December 14, 1909 [The Red Man's View, A Corner in Wheat]

The Biograph company directs its attention—actually, a deceptively bland stare, suitable for poker—to two disparate social conditions: the treatment of Indians and the shady doings of wheat speculators. What unites them is an air of certainty that these are matters worth exposing, wrongs worth condemning. And so they are—but what strikes me is the matter-of-fact tone of their "arguments." The cinema asserts itself as society's arbiter. These pictures do not question themselves, nor do they doubt their audience's assent. I'm not certain, but this may mark another loss of the audience's control over the experience of watching a moving picture. The message is as unconcerned with our opinion as are the images that convey that message. We appear to be captive in more ways than one.

The Red Man's View has little to offer visually, aside from its outdoor photography—but even this is less than engaging (although I suppose a manufactured wilderness would be even more distracting). The huddled natives, the Chief (his back turned to the camera), the squaw at the stream, her noble suitor—all these simple emblems of the Native—are shattered by the white man, portrayed as an unmitigated conqueror, the all-but-irredeemable villain of the piece. The Indians are expelled at gunpoint and forced to march—apparently far from home, but once again the uninteresting locales do not indicate they have traveled no more distance than the edge of the frame. They encounter more white men, are again exiled—and then the heroine is kidnapped and returned—in time for death on the trail, as the Chief succumbs and is mourned with silent drums and dance. This is the one affecting scene, a tableau of grief that is tender in its ministrations.

But the white man returns, threatens to reclaim the girl—but then a single decent white man arrives—our surrogate? A neat presumption; the picture tells us we should have it no other way. (A bolder drama would have the savior rise from among the Indians—but I think perhaps cinema does understand its audience, and is unwilling to overplay its hand.) He expels the conquerors, and the Indians are left to their funeral pile, slumped in grief, backs to camera. The Red Man's "view," then, seems to be directed away from us, whose decency is scant, and distance great. Still, the picture tries to draw us to their plight, inviting the mercy necessary when everything conspires against justice.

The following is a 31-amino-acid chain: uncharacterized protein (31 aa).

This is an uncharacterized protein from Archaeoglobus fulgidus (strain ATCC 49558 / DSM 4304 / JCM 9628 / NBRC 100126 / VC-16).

There is more hysteria in A Corner in Wheat, but the same simplistic presentation prevails, despite the jumps from farmers to speculators, sowing to selling. We see the methodical harvest, back and forth—and then the wheat speculators in darker, "realer" shades, madly trading (at one point actually flipping a coin) and gaining unearned, reckless wealth. The rich enjoy themselves while the ruined man is scorned—and bread prices rise, so that it is not only the farmer who suffers empty-handed but all of us in the theater, far from the fields. This tendency to jump from scene to scene marks many Biograph pictures (it appears that one D.W. Griffith is responsible for these; I believe he used to be a performer for Edison), and such back-and-forth-ing generates its own kind of hysteria—mirrored in the picture's climax, as the "Wheat King" is handed a telegram announcing he has cornered the world's wheat market—and his ecstasy leads to heavy-handed irony: He falls into the grain elevator—and the camera jumps to angry men at a bakery, beaten by the police (a startling indictment), while the Wheat King drowns in his cornered market.

It ends with a farmer sowing his wheat, making his way toward the camera—face front this time, not like the Indian, who sees no help at our hands; but the farmer comes to us with a weary tread, and the picture fades slowly to blackness. Like The Red Man's View, A Corner in Wheat—well, it corners us, and makes us either accomplices or victims—or both. So many of us go to the motion picture theater for "entertainment," but pictures like these seem to take the word from a different perspective, and "entertain" mere scorn for our inaction or hopelessness for our plight. I want to write that these are "adult" dramas, but in the theater I heard children cheer the Wheat King's demise; after all, everyone needs a five-cent loaf of bread.


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